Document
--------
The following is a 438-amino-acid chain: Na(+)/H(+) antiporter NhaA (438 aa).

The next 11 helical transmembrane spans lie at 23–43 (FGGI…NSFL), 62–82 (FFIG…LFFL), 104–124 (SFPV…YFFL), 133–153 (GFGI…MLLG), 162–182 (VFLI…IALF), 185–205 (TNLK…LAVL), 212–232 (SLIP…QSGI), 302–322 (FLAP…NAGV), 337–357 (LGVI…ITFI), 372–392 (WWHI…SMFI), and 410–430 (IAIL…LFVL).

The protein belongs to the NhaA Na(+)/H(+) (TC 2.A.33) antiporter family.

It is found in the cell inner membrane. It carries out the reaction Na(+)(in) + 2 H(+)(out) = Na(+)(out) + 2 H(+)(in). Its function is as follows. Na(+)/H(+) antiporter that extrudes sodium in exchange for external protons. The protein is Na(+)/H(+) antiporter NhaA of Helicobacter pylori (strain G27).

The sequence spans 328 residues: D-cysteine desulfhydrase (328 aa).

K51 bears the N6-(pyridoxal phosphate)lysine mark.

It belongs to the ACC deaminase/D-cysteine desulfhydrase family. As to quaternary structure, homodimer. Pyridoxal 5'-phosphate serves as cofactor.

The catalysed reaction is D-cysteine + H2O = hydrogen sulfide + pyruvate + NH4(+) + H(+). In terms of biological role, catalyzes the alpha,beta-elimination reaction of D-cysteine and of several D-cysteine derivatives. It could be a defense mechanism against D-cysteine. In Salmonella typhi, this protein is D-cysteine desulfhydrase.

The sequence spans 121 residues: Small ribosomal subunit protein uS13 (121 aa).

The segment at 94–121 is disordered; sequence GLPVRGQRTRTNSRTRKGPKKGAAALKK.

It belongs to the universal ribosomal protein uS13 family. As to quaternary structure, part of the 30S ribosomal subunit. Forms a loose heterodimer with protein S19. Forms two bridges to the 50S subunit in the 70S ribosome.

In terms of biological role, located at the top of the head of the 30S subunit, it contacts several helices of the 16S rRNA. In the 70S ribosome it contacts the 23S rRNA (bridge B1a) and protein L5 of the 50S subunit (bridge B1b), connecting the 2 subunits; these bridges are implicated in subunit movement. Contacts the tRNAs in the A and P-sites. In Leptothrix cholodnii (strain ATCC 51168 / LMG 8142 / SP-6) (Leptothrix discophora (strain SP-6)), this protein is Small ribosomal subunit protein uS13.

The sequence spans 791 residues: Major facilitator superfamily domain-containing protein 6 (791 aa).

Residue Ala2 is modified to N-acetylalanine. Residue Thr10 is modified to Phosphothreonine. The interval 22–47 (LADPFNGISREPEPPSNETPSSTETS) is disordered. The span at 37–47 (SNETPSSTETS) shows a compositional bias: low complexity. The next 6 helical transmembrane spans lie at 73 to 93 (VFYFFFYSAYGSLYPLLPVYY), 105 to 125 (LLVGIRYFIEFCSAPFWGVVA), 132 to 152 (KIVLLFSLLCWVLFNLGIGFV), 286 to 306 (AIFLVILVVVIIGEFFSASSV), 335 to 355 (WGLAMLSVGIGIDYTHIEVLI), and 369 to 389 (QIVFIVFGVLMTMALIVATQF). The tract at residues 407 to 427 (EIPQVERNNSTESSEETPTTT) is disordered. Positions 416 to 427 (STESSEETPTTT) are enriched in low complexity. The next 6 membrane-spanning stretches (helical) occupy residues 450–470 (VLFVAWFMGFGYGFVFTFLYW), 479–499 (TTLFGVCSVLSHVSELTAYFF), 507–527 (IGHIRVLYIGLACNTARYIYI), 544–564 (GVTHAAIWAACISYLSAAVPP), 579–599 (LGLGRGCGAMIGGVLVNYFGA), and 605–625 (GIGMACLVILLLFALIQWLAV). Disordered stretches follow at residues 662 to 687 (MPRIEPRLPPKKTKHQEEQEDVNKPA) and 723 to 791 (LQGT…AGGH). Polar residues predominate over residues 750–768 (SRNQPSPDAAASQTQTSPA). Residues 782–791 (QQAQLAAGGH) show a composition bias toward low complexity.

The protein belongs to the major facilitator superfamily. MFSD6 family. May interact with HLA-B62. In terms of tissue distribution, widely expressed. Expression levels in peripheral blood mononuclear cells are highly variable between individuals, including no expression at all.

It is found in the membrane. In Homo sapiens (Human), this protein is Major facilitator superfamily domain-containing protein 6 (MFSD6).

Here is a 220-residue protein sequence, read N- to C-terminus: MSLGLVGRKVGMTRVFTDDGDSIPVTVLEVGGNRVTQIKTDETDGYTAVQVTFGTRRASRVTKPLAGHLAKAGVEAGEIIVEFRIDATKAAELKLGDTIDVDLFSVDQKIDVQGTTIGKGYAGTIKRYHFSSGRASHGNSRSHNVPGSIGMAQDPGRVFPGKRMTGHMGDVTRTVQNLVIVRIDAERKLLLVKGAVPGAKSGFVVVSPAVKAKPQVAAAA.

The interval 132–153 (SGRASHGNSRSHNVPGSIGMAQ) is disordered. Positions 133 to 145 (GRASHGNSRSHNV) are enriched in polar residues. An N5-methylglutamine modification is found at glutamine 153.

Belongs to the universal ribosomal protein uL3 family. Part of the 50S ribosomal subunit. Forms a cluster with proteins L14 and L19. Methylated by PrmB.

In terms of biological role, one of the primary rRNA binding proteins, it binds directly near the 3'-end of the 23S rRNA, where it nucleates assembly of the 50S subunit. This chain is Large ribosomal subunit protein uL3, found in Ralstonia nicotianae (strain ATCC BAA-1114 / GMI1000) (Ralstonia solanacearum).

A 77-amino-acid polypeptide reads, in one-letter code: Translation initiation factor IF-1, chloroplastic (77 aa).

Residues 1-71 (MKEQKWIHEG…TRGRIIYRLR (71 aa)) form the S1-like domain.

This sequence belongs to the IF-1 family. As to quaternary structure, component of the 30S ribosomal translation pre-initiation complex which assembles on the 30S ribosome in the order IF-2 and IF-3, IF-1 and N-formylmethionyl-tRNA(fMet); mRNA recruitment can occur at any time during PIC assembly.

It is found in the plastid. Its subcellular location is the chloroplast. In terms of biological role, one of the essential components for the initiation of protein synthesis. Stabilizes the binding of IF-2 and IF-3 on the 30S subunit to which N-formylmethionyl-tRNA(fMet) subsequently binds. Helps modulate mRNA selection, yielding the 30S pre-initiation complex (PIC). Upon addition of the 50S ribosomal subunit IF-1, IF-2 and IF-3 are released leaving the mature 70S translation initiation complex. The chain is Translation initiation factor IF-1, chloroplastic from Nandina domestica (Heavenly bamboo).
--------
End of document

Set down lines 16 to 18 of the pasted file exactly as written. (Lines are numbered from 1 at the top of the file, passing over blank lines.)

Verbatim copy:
It is found in the membrane. In Homo sapiens (Human), this protein is Major facilitator superfamily domain-containing protein 6 (MFSD6).

Here is a 220-residue protein sequence, read N- to C-terminus: MSLGLVGRKVGMTRVFTDDGDSIPVTVLEVGGNRVTQIKTDETDGYTAVQVTFGTRRASRVTKPLAGHLAKAGVEAGEIIVEFRIDATKAAELKLGDTIDVDLFSVDQKIDVQGTTIGKGYAGTIKRYHFSSGRASHGNSRSHNVPGSIGMAQDPGRVFPGKRMTGHMGDVTRTVQNLVIVRIDAERKLLLVKGAVPGAKSGFVVVSPAVKAKPQVAAAA.

The interval 132–153 (SGRASHGNSRSHNVPGSIGMAQ) is disordered. Positions 133 to 145 (GRASHGNSRSHNV) are enriched in polar residues. An N5-methylglutamine modification is found at glutamine 153.